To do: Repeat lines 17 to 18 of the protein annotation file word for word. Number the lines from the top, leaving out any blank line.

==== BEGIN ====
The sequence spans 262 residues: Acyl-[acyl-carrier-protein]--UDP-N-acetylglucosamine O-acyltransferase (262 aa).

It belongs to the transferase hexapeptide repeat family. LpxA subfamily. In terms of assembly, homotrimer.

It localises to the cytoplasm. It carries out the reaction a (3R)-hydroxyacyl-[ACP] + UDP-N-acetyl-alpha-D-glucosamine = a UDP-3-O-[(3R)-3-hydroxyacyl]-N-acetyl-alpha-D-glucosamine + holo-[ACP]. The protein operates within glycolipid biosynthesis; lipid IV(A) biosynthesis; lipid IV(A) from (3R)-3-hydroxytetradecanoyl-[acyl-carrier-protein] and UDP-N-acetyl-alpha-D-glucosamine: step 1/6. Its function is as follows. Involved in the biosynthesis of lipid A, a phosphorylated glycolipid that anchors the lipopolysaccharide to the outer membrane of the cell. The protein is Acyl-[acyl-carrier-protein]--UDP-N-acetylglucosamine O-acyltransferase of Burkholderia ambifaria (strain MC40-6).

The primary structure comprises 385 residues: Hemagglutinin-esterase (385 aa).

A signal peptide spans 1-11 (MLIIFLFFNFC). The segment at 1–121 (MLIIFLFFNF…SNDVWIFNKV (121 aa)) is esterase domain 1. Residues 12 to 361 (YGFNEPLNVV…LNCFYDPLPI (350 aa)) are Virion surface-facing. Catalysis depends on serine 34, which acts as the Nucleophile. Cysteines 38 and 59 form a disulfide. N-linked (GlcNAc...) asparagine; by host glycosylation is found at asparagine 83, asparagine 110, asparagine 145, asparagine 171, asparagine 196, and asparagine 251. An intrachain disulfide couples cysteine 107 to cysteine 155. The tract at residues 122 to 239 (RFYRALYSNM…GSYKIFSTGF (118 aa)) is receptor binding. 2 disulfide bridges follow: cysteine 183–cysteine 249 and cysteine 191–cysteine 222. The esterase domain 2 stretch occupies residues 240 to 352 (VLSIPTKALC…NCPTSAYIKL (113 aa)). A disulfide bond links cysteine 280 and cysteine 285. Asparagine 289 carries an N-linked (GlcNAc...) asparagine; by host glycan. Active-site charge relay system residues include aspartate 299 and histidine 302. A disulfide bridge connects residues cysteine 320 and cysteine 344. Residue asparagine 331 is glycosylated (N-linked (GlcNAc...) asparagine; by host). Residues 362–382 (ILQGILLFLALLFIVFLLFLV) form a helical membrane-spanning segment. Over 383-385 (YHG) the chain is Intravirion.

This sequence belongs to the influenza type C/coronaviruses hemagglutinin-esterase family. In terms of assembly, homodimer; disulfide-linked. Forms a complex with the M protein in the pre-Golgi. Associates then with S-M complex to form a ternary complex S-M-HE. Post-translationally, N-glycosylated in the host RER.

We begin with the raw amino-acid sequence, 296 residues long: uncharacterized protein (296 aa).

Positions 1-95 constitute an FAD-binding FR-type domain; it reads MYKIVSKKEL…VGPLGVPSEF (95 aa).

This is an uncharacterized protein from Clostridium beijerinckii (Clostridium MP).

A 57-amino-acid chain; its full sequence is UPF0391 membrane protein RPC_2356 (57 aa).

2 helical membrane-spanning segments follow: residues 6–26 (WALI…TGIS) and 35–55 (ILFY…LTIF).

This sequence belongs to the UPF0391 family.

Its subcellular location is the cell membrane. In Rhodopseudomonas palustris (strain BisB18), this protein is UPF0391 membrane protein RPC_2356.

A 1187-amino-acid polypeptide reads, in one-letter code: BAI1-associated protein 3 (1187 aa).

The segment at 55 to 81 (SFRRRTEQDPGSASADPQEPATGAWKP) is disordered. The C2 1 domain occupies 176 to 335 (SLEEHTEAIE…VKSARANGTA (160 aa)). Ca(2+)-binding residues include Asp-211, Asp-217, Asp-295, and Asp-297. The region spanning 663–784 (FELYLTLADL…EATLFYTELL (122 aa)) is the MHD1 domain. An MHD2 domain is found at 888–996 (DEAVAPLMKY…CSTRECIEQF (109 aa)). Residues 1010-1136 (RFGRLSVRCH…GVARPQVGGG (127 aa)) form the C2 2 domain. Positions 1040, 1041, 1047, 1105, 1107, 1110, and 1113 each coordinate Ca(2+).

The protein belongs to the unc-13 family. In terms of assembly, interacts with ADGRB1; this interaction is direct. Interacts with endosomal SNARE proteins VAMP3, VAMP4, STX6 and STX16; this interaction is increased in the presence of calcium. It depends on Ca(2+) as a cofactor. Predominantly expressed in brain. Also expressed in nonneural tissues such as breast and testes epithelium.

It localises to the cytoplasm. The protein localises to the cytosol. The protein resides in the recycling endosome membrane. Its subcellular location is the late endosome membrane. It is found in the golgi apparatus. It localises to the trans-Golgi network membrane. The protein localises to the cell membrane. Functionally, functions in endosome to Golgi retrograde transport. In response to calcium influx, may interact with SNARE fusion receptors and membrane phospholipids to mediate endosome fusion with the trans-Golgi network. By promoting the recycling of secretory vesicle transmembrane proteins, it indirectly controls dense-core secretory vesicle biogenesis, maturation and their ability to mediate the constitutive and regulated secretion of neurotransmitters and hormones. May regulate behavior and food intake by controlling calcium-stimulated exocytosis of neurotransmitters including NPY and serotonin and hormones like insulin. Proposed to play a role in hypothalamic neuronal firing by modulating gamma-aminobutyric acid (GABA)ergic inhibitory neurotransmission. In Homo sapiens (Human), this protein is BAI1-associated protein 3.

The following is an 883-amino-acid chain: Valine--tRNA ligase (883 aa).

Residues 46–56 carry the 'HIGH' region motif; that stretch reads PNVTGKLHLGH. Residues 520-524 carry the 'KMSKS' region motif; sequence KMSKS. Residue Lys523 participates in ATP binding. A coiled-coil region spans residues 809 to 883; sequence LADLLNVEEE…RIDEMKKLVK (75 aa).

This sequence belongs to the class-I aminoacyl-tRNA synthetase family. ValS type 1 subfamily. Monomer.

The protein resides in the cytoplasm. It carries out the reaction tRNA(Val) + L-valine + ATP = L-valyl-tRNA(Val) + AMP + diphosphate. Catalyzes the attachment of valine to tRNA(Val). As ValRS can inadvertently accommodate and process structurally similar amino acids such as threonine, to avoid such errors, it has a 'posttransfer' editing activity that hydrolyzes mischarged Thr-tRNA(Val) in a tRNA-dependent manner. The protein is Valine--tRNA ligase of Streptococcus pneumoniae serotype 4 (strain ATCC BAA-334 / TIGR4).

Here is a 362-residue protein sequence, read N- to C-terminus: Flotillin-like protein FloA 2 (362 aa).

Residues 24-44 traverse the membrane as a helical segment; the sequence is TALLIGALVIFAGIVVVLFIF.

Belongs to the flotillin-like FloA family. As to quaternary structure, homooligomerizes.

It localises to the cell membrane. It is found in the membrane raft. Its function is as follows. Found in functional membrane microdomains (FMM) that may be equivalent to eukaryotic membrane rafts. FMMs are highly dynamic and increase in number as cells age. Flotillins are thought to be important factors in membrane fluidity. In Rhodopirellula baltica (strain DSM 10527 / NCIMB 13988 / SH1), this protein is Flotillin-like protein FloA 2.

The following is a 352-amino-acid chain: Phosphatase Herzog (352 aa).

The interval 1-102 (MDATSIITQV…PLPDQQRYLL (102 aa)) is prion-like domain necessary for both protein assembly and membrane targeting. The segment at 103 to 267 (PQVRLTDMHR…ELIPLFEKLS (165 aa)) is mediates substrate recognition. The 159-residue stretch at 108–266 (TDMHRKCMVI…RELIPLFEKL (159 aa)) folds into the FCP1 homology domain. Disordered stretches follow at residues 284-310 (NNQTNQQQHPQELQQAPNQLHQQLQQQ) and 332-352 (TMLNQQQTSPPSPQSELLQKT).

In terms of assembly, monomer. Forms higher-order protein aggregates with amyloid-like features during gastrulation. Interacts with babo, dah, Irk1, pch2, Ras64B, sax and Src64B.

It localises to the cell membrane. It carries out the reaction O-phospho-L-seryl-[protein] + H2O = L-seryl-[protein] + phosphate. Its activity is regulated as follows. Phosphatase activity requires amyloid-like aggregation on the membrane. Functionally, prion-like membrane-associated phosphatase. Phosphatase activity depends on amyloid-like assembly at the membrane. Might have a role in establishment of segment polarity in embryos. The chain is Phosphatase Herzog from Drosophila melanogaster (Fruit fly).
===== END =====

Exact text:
It localises to the cytoplasm. The protein localises to the cytosol. The protein resides in the recycling endosome membrane. Its subcellular location is the late endosome membrane. It is found in the golgi apparatus. It localises to the trans-Golgi network membrane. The protein localises to the cell membrane. Functionally, functions in endosome to Golgi retrograde transport. In response to calcium influx, may interact with SNARE fusion receptors and membrane phospholipids to mediate endosome fusion with the trans-Golgi network. By promoting the recycling of secretory vesicle transmembrane proteins, it indirectly controls dense-core secretory vesicle biogenesis, maturation and their ability to mediate the constitutive and regulated secretion of neurotransmitters and hormones. May regulate behavior and food intake by controlling calcium-stimulated exocytosis of neurotransmitters including NPY and serotonin and hormones like insulin. Proposed to play a role in hypothalamic neuronal firing by modulating gamma-aminobutyric acid (GABA)ergic inhibitory neurotransmission. In Homo sapiens (Human), this protein is BAI1-associated protein 3.

The following is an 883-amino-acid chain: Valine--tRNA ligase (883 aa).